Obama appoints Alan Simpson to the Catfood Commission and then leaves him there after he mouths off. Repeatedly.
Obama says no one can deny that George W. Bush supported our troops.
Bobby Gibbs says that people like me need to be drug tested.

Ralph Nader was wrong in 2000 when he said there was no meaningful difference between the Democratic Party and the GOP. Ten years later he has been proven right, in very large part because he was an obtuse ass in 2000. But, alas, he is correct now. Barack Obama had the opportunity to be exactly what we needed after a very long and very real nightmare. Instead he opted for marginality and incrementalism and reflexive bipartisanship with a party that will always and forever hate him. He has led us precisely nowhere. What comes next will likely be worse than I can imagine, and I have been politically aware since about 1965. But Barack Obama will not be missed by me, even as we sink into the mire of failed empire.

@KLG: I won't try to dispute your points of pique right now, but I will ask: When it finally comes down it, do you really think it's responsible to choose the worse of two evils?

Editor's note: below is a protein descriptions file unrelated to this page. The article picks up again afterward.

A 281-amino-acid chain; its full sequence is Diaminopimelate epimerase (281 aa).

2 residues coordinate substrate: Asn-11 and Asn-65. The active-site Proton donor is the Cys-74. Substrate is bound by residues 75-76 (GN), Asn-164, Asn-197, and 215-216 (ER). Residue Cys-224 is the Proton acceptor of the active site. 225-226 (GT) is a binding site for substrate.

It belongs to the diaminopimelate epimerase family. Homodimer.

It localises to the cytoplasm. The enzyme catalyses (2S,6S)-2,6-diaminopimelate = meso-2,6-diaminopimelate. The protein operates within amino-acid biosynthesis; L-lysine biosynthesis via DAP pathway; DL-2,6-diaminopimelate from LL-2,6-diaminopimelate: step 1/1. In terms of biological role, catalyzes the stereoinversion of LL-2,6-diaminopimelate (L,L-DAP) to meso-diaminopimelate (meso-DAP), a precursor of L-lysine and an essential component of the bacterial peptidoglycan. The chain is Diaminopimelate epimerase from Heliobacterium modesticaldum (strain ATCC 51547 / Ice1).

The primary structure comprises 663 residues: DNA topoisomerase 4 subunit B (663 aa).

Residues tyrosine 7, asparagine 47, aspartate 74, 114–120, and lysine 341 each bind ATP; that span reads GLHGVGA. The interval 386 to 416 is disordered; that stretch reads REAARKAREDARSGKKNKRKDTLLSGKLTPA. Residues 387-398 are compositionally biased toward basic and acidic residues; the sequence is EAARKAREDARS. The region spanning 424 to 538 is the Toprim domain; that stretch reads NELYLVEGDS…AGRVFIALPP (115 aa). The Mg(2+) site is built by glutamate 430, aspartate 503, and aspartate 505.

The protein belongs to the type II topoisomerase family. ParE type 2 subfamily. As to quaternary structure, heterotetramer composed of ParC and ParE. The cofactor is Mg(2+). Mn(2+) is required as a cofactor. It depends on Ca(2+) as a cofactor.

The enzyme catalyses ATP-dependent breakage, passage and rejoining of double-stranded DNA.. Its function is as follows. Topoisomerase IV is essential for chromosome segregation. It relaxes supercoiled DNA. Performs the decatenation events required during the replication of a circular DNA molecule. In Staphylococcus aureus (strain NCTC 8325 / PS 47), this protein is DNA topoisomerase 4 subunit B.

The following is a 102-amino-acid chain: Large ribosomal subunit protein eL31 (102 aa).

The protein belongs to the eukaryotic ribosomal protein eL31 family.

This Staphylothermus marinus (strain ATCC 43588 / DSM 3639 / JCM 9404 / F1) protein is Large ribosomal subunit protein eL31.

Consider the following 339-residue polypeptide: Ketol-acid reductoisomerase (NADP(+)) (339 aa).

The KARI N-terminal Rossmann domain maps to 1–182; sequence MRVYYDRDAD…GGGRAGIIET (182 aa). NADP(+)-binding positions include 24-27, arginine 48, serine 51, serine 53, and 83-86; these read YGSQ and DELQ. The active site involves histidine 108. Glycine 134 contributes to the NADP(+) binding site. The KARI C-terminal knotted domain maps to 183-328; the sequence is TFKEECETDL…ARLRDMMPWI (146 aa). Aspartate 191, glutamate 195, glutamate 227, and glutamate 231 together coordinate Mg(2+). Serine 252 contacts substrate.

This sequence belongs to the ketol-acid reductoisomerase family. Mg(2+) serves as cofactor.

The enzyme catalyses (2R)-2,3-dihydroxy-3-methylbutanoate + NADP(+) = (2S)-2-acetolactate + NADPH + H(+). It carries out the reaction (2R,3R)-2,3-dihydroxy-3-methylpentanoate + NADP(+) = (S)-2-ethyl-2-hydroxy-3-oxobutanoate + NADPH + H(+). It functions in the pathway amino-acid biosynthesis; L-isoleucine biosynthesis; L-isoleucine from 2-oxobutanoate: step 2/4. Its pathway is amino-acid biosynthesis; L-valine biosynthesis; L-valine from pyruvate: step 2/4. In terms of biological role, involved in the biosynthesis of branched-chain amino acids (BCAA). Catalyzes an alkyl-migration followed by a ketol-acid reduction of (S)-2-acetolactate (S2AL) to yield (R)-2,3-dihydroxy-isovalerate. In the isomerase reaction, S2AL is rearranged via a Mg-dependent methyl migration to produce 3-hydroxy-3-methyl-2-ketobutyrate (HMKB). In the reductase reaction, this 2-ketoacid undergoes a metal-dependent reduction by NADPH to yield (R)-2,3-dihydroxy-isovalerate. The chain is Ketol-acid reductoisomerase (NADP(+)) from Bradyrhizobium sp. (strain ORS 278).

Try to imagine how less bad things would have been had Al Gore had won Florida in 2000. Now consider that in light of the current stars of the GOP and the Teabaggers, about three hundred and ninety-seven of whom make George W. Bush and Dick Cheney look like Rhodes Scholars and Nobel Peace Prize winners.

On a related note, and getting back to our pride-in-stupidity discussion: We should start a pool to predict which wingnut bloggers come stridently out in defense of Jan Brewer's opening statement. (Libtard snark collected here, for your enjoyment.)

My money is on Erick Erickson, for one. I'm also going to bet that there will eventually develop a meme in the wingnutosphere about how THIS PROVES LIBERALS ARE THE REAL ANTI-FEMINISTS!!!1! And in that light, I'll take Althouse for another bet.